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Run Run Run December 13, 2009

Posted by Brian L. Belen in Books, Reviews.
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We live in the age of the extended social network, where anyone can learn anything about anybody they’d want to at the click of the mouse. By and large, this means that anyone can be a celebrity, which in turn implies that there is no detail too small about the lives of public figures and genuine celebrities to escape the watchful eye of an inquisitive public.

That said, I didn’t know author Haruki Murakami was a marathon runner until reading his book, What I Talk About When I Talk About Running.

It might seem unusual for a literary artist of Murakami’s renown to write a memoir that revolves around his affinity for running. Yet it’s a testament to his talent that this almost-autobiography is rather fascinating. Surely it affords readers an opportunity to see a side of Murakami they otherwise would not (for instance, he was at one point the proprietor of a Jazz club in Japan). More than that, however, it’s a personal account of the travails of a marathon enthusiast and would-be triathlete, where each challenge faced and obstacle surmounted (note to self: be careful not to rub Vaseline on one’s goggles before the swim portion of a triathlon) becomes something that readers can identify with and rally around.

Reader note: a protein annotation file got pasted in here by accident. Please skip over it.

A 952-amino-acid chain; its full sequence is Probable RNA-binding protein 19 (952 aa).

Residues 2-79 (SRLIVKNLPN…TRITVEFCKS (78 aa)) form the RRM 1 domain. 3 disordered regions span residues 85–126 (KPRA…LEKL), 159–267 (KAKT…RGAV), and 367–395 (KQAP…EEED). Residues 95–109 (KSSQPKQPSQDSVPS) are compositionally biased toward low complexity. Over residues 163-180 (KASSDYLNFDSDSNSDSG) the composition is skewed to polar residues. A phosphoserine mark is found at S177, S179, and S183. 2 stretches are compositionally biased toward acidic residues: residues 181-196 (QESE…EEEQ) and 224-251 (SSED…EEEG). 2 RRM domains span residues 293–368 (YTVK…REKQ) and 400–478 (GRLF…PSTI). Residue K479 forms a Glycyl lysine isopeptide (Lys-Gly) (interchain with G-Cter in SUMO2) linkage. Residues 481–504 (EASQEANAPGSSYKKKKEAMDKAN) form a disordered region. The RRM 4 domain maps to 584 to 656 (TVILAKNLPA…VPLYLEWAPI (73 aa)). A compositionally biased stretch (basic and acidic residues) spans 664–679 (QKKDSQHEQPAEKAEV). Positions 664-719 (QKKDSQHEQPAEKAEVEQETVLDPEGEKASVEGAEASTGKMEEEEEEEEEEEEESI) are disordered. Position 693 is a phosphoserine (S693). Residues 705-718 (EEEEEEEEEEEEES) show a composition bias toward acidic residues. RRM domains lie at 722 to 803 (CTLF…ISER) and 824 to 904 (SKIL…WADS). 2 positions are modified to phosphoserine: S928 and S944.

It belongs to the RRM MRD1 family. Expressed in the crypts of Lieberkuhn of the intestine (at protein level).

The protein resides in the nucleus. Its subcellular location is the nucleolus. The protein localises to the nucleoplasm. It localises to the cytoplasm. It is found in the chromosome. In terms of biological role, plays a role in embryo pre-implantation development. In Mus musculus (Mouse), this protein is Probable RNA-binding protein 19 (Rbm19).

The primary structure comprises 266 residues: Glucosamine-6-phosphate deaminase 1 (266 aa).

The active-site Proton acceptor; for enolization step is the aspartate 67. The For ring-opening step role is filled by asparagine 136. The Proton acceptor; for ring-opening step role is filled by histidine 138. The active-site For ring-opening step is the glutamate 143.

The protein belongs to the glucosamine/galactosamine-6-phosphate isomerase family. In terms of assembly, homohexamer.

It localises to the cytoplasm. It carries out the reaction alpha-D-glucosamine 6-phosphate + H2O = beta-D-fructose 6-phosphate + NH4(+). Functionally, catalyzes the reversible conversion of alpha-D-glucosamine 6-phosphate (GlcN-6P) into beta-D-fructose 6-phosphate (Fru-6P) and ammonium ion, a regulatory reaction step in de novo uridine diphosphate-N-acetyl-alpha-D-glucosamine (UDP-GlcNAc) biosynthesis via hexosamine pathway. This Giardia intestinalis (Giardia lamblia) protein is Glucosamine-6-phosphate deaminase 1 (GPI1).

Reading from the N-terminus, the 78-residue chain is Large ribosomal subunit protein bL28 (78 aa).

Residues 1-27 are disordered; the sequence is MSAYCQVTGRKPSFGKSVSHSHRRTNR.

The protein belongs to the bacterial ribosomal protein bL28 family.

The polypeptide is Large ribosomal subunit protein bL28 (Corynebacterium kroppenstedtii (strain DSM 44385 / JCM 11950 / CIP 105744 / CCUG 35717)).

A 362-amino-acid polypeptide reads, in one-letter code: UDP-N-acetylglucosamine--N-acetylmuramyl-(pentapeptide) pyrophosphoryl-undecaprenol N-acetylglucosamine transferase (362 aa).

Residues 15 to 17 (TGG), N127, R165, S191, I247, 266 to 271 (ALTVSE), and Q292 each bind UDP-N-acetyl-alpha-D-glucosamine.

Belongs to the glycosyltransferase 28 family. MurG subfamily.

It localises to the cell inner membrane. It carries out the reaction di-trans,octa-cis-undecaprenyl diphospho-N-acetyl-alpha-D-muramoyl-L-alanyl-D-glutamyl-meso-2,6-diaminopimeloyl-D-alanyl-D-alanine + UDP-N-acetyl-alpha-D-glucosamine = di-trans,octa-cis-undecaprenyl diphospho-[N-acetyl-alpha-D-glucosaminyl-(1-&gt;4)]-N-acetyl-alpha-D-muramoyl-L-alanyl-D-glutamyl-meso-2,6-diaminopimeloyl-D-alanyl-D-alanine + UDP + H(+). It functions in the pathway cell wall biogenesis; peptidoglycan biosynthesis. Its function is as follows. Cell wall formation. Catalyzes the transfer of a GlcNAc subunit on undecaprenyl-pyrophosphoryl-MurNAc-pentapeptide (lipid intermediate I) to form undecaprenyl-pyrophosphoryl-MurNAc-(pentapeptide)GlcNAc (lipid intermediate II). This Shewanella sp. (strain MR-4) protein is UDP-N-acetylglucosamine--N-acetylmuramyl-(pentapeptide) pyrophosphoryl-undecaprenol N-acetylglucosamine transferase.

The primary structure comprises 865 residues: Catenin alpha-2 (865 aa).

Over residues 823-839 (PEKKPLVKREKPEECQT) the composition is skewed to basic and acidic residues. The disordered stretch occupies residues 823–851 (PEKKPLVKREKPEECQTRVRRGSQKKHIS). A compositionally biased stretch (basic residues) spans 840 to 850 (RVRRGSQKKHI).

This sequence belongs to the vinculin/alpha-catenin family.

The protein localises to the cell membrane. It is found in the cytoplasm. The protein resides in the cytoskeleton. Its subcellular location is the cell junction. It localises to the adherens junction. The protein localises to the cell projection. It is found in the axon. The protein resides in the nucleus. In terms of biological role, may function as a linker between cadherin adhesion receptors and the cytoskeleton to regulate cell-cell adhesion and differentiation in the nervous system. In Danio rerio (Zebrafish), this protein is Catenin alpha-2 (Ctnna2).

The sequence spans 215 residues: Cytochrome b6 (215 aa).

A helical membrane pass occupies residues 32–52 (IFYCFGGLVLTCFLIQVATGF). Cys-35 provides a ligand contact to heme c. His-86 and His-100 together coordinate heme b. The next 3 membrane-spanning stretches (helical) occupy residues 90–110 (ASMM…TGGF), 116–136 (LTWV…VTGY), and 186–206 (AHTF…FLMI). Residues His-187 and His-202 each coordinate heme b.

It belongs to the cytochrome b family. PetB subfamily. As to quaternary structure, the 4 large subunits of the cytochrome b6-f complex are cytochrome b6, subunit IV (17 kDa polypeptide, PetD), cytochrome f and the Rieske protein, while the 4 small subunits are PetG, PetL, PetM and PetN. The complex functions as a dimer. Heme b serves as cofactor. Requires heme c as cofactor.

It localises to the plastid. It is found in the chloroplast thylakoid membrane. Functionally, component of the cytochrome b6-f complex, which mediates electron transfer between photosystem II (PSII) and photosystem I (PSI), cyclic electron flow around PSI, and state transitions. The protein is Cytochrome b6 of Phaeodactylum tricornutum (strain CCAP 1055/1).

I am glad that I discovered this side of an author I’ve come to admire, not over the Internet but through this book and on his own terms. One doesn’t need to be an avid runner to appreciate What I Talk About When I Talk About Running, but it certainly helps. By and large, Murakami has managed to put into words the simple joys that accompany not just running, but more importantly running one’s own race.

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Comments»

1. phunction - January 14, 2010

i actually listened to the audio version of this book while i ran my first marathon and it was great. it was also my first murakami book and i’ll be sure to pick up some of his others after this.

and sorry for the intrusion – i just stumbled on your write up as a suggestion off of my own review of the book. cheers!

Brian L. Belen - January 14, 2010

No intrusion at all! The comments are very welcome. In fact, I wish more people who stumbled upon the little that I write did share their thoughts.

If you’re getting into Murakami, I’d recommend Hard-boiled Wonderland and the End of the World. That was the first one of his I read and I enjoyed it immensely.

Wish I could run a marathon, like you. Alas, I’m currently just aiming for a decent 10k. =)

Thanks for dropping by!

2. phunction - January 14, 2010

i have Kafka on the Shore and The Elephant Vanishes on my bookshelf still to be read, but i’ll take a look at your suggestion as well.

if you are still looking for books to read in 2010 (and you haven’t read these yet), i would highly suggest either The Book Thief or Shantaram, depending on your tastes and preferred style.


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